ABSTRACT: We consider debit and credit card networks. ABSTRACT: Our contribution is to introduce the role of consumer credit into these payment networks, and to assess the way this affects competition and equilibrium fees. We analyze a situation in which overdrafts are associated with current accounts and debit cards, and larger credit lines with ‘grace’ periods are associated with credit cards. If we just introduce credit cards, we find their merchant fees depend not only on the networks’ cost of funds and the probability of default, but also on the interest rates of overdrafts. Whilst debit card merchant fees do not depend on funding costs or default risk in a debit-card only world, this changes when they start to compete with credit cards. First, debit merchant acceptance increases with the default probability, even though merchant fees increase. Second, an increase in funding costs causes a surprising increase in debit merchant fe! es. Effectively, the bank offering the debit card benefits from consumers maintaining a positive current account balance, when they use their credit instead of their debit card. As a result, this complementarity may lead to relatively high debit card merchant fees as the bank discourages debit card acceptance at the margin.

February 21, 2012 | Permalink | Comments (0) | TrackBack (0)

A battle between branded and me too brands (unbranded) products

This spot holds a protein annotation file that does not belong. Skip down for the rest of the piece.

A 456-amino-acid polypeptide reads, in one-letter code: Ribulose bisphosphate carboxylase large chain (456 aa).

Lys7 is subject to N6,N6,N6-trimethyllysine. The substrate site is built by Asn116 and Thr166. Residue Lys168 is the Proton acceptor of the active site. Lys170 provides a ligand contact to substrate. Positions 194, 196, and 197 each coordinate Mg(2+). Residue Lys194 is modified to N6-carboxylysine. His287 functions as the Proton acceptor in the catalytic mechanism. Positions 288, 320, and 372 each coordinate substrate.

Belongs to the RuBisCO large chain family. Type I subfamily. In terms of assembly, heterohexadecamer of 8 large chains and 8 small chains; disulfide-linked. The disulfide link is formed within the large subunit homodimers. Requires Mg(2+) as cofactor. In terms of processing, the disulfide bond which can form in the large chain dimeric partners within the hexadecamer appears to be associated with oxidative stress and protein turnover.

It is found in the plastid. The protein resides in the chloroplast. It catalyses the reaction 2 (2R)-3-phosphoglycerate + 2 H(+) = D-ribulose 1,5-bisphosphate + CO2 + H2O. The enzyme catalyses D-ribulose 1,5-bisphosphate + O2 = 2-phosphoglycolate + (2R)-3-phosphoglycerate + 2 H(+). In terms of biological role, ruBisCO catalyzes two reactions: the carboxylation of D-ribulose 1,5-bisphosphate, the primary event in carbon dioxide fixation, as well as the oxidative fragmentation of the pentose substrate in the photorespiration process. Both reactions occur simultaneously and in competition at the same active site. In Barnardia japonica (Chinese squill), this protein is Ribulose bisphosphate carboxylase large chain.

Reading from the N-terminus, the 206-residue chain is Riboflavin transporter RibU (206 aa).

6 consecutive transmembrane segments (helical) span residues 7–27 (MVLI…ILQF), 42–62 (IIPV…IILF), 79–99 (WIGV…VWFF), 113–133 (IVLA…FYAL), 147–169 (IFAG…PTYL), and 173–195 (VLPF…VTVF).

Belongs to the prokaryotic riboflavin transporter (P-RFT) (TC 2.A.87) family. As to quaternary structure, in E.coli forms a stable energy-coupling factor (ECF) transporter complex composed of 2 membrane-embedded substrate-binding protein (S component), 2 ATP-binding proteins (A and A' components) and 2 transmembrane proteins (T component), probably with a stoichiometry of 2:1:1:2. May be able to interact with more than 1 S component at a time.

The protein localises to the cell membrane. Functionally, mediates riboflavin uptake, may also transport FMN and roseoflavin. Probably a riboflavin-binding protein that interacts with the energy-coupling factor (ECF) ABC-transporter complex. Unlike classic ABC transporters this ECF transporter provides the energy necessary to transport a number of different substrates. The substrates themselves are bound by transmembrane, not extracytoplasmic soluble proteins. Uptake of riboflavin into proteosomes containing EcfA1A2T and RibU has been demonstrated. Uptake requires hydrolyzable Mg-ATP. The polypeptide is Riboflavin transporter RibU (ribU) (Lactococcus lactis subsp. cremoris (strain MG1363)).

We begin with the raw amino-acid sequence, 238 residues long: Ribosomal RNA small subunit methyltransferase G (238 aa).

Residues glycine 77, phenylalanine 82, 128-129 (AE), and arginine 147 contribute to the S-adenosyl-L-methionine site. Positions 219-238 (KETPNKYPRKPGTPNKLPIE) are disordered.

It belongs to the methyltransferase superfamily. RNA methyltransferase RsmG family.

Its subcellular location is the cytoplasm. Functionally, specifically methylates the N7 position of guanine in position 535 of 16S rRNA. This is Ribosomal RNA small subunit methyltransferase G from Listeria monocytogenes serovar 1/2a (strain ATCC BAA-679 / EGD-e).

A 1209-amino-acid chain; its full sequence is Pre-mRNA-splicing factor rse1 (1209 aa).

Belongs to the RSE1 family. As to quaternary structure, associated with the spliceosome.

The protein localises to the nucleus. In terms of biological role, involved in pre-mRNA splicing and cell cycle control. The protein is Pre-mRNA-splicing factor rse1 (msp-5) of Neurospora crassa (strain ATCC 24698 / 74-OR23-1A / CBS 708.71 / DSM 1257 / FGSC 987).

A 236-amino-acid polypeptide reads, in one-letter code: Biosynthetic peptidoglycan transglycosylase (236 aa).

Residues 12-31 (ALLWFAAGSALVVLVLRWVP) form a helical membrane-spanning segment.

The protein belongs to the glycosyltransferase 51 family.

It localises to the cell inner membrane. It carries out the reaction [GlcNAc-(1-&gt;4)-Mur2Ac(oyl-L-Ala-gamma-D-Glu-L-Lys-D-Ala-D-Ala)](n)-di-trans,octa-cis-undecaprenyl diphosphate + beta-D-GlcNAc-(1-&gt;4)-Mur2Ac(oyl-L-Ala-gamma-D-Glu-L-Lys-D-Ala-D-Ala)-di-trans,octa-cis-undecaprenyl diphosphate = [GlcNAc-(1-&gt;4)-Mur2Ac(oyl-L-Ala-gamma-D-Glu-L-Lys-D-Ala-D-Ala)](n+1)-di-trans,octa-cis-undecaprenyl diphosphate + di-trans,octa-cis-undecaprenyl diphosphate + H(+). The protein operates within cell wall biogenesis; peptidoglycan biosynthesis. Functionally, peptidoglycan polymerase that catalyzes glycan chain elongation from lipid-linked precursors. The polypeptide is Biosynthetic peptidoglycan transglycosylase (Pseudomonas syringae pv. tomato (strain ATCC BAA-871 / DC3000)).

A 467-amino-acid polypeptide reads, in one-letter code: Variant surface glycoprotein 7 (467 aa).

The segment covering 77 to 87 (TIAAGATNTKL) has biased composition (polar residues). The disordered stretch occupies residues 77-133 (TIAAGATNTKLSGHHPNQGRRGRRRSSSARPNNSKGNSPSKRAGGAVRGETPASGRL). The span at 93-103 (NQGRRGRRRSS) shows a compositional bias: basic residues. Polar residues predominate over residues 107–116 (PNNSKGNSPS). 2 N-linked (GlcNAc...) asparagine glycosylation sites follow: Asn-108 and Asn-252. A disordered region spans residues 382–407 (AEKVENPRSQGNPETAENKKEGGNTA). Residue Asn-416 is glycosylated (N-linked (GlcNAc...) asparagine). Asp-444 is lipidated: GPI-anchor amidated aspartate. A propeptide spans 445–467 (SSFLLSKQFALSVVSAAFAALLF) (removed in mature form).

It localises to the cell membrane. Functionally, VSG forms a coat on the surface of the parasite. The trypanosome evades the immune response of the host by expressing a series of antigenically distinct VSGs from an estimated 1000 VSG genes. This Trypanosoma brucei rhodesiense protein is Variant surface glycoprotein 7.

Posted by D. Daniel Sokol

Muhammad Imtiaz Subhani, Iqra University, Syed Akif Hasan, Iqra University and Amber Osman, Iqra University describe A battle between branded and me too brands (unbranded) products.

ABSTRACT: Consumers have numerous options to select and buy various kinds of products. A retail outlet offers branded and me too (unbranded) items to the customers to buy from. The consumption pattern of both forms of products has which sort of variations, requires an accurate estimation and findings. For the outlined stated manifesto, personal survey technique was employed for grabbing the first hand data. Co- integration was used to understand and judge the co-variation between branded and me too (unbranded) products. Exclusive insights were revealed between the two different classes of product that an increase in consumer’s income level urges consumers to increase their consumption of branded products. Similarly, consumers opt to purchase branded product as there is a strong perception that branded items have good quality. While, it is also found that if there is an increase in the prices of branded and unbranded products than none of the products clearly win the battle and they have the same pattern for being consumed which is the co-movement of their consumption patterns.

February 21, 2012 | Permalink | Comments (0) | TrackBack (0)

ABA Section of Antitrust Law International Scholar in Residence Program - Announcement

Posted by D. Daniel Sokol

International Scholar in Residence Program - Announcement

The Section of Antitrust Law is pleased to announce the creation of its International Scholar in Residence ("SAL SIR") Program. For the academic years 2012-13 and 2013-14, the program will provide funding of up to $10,000.00 USD for each of one (1) or two (2) scholars to visit the United States to pursue their competition policy-related research.